Inserting the command injection in the host application is possible when the latter is passing unsafe cookies to a system shell. The motive of the hacker usually is implementing random commands on the operating system of the host. Although the hacker is unable to add his own code as is the case with code injection however, it points out that your application is vulnerable.
For developers who often prefer to create their own session tokens; although most application development environment has the session capability; it turns out to be riskier. If your session identifiers and authentication credentials have not been protected with Secure Sockets Layer (SSL), from defects like cross-site scripting (elaborated below), the hacker can easily break-in into a running session posing as a user.
CSRF or Cross-Site Request Forgery makes the user execute undesired actions on a web application with the aid of social engineerings, such as sending malicious links via mail or chat. This must-have happened with many of you, here I will explain the reason why it happens even when you take the precaution of using a secret cookie.
In general cross-site scripting happens when a hacker sends malicious codes or links to the end-user, usually in the form of a browser side script. XSS can lead to some major issues like disclosing the data in secured files; sending out malicious links from the account of the end-user ultimately compromising the whole account; inserting viruses into the database etc.
Even your secure cookies will not be helpful in this regard since XSS code will have access to all your details, the only way is to perform a security review of the code.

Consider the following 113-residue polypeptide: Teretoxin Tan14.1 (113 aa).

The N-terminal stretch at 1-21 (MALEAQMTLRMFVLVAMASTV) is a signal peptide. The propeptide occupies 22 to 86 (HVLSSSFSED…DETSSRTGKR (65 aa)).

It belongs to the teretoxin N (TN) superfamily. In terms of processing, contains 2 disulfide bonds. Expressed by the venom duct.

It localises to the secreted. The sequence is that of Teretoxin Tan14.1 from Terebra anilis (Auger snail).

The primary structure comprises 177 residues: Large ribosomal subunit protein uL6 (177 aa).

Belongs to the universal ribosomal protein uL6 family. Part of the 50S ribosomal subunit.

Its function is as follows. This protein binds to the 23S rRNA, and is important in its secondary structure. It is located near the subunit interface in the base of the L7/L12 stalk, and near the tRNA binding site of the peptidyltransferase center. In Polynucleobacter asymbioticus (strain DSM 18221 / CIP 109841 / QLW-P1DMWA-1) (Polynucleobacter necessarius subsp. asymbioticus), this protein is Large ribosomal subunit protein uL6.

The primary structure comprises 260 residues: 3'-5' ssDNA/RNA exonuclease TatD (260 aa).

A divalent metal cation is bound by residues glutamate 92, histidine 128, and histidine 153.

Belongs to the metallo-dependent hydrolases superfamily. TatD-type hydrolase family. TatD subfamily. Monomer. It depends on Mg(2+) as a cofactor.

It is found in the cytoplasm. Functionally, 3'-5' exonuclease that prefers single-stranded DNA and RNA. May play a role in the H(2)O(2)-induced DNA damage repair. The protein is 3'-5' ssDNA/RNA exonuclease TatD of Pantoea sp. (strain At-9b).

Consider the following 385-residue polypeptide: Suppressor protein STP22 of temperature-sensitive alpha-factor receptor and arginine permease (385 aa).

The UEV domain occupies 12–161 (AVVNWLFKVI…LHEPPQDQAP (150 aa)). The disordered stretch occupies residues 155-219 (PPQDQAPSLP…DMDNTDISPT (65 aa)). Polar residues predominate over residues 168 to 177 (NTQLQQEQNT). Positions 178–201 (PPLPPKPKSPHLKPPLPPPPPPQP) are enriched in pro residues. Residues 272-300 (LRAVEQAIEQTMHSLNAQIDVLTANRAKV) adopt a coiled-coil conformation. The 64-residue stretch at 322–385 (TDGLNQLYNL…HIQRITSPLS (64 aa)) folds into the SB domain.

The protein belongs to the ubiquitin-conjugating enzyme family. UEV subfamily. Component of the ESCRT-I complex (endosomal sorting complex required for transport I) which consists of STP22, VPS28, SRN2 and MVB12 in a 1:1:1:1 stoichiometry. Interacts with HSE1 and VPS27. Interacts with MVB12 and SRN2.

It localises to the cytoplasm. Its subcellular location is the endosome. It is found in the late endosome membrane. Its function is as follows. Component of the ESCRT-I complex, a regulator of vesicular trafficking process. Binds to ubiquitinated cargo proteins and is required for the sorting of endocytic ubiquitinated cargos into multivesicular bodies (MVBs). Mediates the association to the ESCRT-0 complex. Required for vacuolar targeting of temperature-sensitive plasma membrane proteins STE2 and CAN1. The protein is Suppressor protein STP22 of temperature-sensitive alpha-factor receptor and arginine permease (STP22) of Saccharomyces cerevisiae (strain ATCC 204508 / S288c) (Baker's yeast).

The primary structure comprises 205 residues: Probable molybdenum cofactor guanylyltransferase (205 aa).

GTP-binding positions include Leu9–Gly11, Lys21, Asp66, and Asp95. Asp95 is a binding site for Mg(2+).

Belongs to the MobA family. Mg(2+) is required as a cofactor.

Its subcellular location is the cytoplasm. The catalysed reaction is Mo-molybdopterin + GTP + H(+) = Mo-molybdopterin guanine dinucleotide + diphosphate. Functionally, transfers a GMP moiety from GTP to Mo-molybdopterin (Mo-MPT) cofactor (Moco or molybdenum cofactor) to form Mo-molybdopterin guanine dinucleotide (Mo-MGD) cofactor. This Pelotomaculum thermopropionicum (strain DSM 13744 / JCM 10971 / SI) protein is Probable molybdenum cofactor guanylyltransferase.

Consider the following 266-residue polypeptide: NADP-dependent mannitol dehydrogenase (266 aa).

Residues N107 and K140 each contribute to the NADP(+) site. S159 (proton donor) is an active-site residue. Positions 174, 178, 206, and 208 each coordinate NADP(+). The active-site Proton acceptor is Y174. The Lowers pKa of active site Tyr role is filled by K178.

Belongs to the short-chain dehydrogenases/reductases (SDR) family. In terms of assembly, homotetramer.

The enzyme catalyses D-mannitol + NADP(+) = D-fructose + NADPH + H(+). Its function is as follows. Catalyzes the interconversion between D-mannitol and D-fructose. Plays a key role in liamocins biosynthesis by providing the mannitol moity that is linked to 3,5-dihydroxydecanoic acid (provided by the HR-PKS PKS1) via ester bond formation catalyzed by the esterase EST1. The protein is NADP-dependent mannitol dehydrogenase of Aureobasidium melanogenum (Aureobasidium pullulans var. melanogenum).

As goes the saying a stitch in time saves time, I would like to put forward these easy to adopt security tools and ethics for my fellow developers:
Using secured HTTP headers is one of the best practices for making safe your connections to the server. Applying headers in the web server configuration such as Apache, Nginx, etc; is helpful if you want to strengthen the defense mechanisms of your new applications.
For example, X-Frame-Options denies rendering within one frame; it does not render if the origins do not match but allow rendering when carried out frame by frame from the domain. The other secured headers that can be used are X-Content-Type-Options, Strict-Transport-Security.
There should be no restriction on the password strength i.e. the size and complexity of characters. Moreover, the storage of passwords should be in the encrypted form; preferably in the hashed format because it is irreversible. The definite number of login attempts and informing the user of the timings of their logins as well as failed login attempts are commonly applied helpful secured practices.
Guarding your session transit with the help of SSL is amongst the best ways to save your day. The session id should ideally be never included in the URL; they should be long enough that makes them impossible to be guessed. Never accept a session-id suggested by a user!
Authentication of every component with the other is highly important; applying strong procedural and architecture mechanisms prevents the misuse of site architecture as it progresses over time. Using no-cache tag deters from going back to the login page using the back button and obtaining the resubmitted user credentials.
These are simple measures if taken will keep you on the safer side.